March 24 COVID-19 update

No new cases in Slave Lake; mills open, daycare not reopening

Pearl Lorentzen

Lakeside Leader

For the fourth day in a row, Slave Lake region is holding at three confirmed COVID-19 cases, says the Alberta COVID-19 statistics. All cases were confirmed on March 20th.  

Town of Slave Lake Mayor Tyler Warman held a Facebook Live town hall on March 24.

The three people are in isolation, he said. Alberta Health Services hasn’t answered his question about these people contracted the virus. However, in other parts of Alberta where there is suspected wide-scale community spread, the provincial government has made an announcement. This hasn’t happened in Slave Lake, so that’s a good sign.

He said no matter how many cases there are in Slave Lake, the message remains the same: stay home, avoid groups, and avoid physical contact.

Be sure to stay social, while remaining physically distance, he continued.

In speaking about how his family is coping, mayor Warman said, “never played so many board games in my life, except for Christmas.”

At this point, the town is not calling a state of emergency. The town council is very familiar with what this means and is monitoring the situation.

In closing, mayor Warman said, “we (the people of Slave Lake) have been through a mountain of stuff, we know how to recover.”

Daycare

Slave Lake daycare isn’t reopening at this point.

All day cares in the province were closed on March 16. On March 22, the Alberta government announced that a few licensed child care centres would reopen to provide child care for core service workers. All others are to remain closed. 

Legacy Childcare in Slave Lake is not been asked to reopen, says Legacy executive-director Abigail Rayne, on March 24. The facility remains closed.  

As of March 22, the government hadn’t closed day homes, but had limited the number to six children, not including the operators’ children.  

Mills

Mayor Warman has been getting lots of questions about the mills.

He’d called them all up, and the log haul is finishing, because it’s spring, not because of COVID-19. This is part of the normal process. The mills are still open and taking social distancing precautions.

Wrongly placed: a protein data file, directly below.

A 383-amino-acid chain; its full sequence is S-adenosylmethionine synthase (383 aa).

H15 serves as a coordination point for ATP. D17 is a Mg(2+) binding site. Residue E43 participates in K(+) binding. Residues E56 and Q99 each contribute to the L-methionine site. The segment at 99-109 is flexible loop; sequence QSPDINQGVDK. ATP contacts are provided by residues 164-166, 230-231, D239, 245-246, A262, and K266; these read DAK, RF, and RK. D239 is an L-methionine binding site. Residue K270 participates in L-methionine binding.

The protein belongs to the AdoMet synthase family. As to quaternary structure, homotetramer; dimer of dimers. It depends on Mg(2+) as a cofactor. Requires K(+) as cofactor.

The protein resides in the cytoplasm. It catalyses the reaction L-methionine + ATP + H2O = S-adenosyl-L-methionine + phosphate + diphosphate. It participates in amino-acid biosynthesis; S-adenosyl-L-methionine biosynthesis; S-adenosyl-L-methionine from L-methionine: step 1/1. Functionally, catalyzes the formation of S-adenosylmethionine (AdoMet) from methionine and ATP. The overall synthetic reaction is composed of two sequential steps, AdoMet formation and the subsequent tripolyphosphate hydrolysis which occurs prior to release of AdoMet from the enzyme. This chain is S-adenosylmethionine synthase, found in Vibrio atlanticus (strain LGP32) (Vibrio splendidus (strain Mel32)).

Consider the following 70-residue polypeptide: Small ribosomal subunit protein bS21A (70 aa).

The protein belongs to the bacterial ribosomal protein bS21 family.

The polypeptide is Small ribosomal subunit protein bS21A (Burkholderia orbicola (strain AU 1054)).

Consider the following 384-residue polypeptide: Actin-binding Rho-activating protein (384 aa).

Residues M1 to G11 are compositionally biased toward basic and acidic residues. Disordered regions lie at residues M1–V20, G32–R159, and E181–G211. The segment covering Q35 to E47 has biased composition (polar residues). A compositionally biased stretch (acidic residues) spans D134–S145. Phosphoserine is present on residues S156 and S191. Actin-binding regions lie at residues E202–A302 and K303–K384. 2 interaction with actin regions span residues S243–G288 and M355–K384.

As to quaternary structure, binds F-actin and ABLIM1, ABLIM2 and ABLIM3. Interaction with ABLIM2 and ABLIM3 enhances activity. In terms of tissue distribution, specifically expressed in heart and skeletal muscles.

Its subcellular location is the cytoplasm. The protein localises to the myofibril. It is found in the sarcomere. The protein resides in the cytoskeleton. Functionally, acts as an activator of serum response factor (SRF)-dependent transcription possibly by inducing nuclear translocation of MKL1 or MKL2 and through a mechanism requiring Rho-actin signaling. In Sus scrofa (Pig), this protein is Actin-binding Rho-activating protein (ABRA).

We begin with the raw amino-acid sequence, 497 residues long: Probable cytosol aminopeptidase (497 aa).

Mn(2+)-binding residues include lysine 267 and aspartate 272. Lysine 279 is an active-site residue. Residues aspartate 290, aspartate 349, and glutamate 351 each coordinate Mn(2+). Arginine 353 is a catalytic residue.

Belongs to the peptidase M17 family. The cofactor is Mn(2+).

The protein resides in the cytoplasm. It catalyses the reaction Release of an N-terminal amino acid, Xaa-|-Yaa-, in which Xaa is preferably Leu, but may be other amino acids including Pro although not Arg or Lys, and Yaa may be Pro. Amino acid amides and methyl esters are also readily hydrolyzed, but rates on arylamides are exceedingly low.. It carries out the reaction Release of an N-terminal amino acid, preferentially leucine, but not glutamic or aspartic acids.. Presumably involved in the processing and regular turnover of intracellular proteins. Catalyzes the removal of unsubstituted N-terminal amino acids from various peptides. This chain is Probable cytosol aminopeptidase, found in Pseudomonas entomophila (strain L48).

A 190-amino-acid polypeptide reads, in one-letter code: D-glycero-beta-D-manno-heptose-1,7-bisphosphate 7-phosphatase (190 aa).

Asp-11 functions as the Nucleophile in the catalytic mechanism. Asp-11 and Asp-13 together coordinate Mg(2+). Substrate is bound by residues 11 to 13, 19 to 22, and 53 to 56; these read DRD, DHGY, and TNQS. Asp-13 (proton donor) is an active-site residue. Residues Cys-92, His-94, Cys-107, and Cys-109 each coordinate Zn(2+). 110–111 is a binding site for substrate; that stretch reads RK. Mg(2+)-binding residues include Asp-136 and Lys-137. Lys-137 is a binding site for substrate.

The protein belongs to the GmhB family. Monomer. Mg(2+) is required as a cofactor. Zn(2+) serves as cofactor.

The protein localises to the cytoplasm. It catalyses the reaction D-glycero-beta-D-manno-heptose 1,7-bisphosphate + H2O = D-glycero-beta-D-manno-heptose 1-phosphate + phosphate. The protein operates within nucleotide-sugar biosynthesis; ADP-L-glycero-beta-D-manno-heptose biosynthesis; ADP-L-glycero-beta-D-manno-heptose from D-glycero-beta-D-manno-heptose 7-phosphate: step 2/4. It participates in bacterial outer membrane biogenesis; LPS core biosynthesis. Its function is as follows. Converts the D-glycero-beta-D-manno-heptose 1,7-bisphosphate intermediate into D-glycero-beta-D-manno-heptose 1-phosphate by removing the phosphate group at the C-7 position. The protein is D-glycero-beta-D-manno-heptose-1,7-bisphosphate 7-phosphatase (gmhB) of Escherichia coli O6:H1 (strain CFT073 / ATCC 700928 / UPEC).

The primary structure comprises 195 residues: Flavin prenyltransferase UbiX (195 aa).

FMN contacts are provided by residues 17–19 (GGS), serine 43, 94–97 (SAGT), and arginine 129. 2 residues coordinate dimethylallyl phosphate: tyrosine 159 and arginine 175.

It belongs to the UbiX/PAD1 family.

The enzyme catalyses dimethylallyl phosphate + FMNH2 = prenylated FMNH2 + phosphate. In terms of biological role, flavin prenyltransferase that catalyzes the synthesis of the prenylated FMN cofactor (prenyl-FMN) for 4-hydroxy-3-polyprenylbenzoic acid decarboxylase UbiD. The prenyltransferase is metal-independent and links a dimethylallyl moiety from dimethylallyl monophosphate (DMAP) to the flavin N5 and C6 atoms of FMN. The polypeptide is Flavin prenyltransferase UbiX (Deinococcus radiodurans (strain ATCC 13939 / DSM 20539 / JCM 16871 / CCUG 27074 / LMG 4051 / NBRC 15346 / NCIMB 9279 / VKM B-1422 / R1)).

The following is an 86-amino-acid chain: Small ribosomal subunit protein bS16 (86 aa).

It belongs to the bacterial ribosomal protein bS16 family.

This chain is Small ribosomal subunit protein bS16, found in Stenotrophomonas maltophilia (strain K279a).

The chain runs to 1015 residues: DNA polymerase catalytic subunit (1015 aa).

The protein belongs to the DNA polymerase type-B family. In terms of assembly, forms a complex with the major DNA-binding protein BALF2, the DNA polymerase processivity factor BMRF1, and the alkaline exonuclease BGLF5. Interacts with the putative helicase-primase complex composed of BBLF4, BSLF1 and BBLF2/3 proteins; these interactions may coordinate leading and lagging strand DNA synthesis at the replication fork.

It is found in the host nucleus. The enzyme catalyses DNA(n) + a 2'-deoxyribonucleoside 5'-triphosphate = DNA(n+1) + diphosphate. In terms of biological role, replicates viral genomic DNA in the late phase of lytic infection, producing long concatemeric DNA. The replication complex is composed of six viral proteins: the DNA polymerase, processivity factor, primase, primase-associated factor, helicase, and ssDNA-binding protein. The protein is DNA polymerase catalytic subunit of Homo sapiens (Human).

North zone

The Slave Lake region is one of many in the AHS North zone. There is one new case in this zone on March 24. This patient is in Grande Prairie County.

The North Zone covers the top half of Alberta. It includes such communities as Cold Lake, Slave Lake, High Prairie, Grande Prairie, Jasper, Fort McMurray, and all the communities north to territories.

The chart below has a subset of health regions in the North zone with the number of cases as of March 24 at 5 p.m.

North zone COVID-19 cases. 

(only sub-regions near Slave Lake or with confirmed cases are listed)

Health Regionnumber of COVID-19 cases
Peace River0
High Prairie (first case March 16)5
Slave Lake (first cases March 20)3
Wabasca0
City of Grande Prairie2
Grande Prairie County (first case March 24)1
Barrhead2
Bonnyville2
Cold Lake1
Jasper2
Hinton (first case March 23)1
Fort McMurray1
Total North zone20

Alberta

The second person has died of COVID-19 in Alberta, says the Alberta chief medical officer’s March 24 COVID-19 update from. She was a woman in her 80s living in continuing care in Calgary. There are other people with COVID-19 in the same facility.

Across Alberta, there were 57 new cases on March 24, bring the total to 358. 

This is the largest increase so far. The second largest was 47 new cases on March 20.

In Alberta, the first confirmed COVID-19 case was on March 6 in Calgary, 18 days ago. The first case in the North zone was in Cold Lake 10 days later.

“Aggressive public health measures continue to help limit the spread of COVID-19,” says the government of Alberta media release. 

Across the province, the majority of cases are still from travel or close contact, says the Alberta COVID-19 statistics.

Social distancing is in place to guard against community spread of the disease.

The number of suspected cases of community spread have been slowly rising, since March 15, when the first five were announced.

As of March 22, there were 24 cases of suspected community spread. As of the 23, this number is 28 (March 24th wasn’t available at time of publishing).

Note: these numbers are based on the 298 case reports which have been filled out, which is less than the total number of cases.

Across the province, 19 patients are hospitalized, seven are in intensive care units (ICU), and one died on March 19, and a second today. Three recovered on March 20. The government is working on a long-term process for reporting recoveries. 

Quick facts from the Alberta government and Alberta Health Services

The most important measures that Albertans can take to prevent respiratory illnesses, including COVID-19, is to practise good hygiene.

This includes cleaning your hands regularly for at least 20 seconds, avoiding touching your face, coughing or sneezing into your elbow or sleeve, disposing of tissues appropriately, and staying home and away from others if you are sick.

Anyone who has health concerns or is experiencing symptoms of COVID-19 should complete an online COVID-19 self-assessment.

For recommendations on protecting yourself and your community, visit alberta.ca/COVID19.

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